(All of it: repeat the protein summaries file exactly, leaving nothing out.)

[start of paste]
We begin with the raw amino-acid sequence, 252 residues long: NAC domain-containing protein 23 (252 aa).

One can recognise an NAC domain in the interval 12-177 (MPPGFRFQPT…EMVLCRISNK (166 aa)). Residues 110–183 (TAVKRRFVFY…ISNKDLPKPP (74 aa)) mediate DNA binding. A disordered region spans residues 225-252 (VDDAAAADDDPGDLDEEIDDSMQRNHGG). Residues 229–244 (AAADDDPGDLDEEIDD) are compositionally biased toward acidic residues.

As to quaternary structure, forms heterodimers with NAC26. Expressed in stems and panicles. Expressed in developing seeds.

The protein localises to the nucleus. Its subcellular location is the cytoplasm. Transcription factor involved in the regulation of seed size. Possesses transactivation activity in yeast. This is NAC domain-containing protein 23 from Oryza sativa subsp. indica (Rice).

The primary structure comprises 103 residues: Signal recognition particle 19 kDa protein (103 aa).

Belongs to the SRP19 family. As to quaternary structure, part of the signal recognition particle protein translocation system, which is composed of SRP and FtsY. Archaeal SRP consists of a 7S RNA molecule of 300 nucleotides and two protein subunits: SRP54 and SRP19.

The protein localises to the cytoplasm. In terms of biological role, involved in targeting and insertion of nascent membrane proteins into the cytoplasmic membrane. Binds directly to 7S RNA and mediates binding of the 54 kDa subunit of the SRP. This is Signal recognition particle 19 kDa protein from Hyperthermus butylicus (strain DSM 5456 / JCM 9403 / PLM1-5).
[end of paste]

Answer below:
We begin with the raw amino-acid sequence, 252 residues long: NAC domain-containing protein 23 (252 aa).

One can recognise an NAC domain in the interval 12-177 (MPPGFRFQPT…EMVLCRISNK (166 aa)). Residues 110–183 (TAVKRRFVFY…ISNKDLPKPP (74 aa)) mediate DNA binding. A disordered region spans residues 225-252 (VDDAAAADDDPGDLDEEIDDSMQRNHGG). Residues 229–244 (AAADDDPGDLDEEIDD) are compositionally biased toward acidic residues.

As to quaternary structure, forms heterodimers with NAC26. Expressed in stems and panicles. Expressed in developing seeds.

The protein localises to the nucleus. Its subcellular location is the cytoplasm. Transcription factor involved in the regulation of seed size. Possesses transactivation activity in yeast. This is NAC domain-containing protein 23 from Oryza sativa subsp. indica (Rice).

The primary structure comprises 103 residues: Signal recognition particle 19 kDa protein (103 aa).

Belongs to the SRP19 family. As to quaternary structure, part of the signal recognition particle protein translocation system, which is composed of SRP and FtsY. Archaeal SRP consists of a 7S RNA molecule of 300 nucleotides and two protein subunits: SRP54 and SRP19.

The protein localises to the cytoplasm. In terms of biological role, involved in targeting and insertion of nascent membrane proteins into the cytoplasmic membrane. Binds directly to 7S RNA and mediates binding of the 54 kDa subunit of the SRP. This is Signal recognition particle 19 kDa protein from Hyperthermus butylicus (strain DSM 5456 / JCM 9403 / PLM1-5).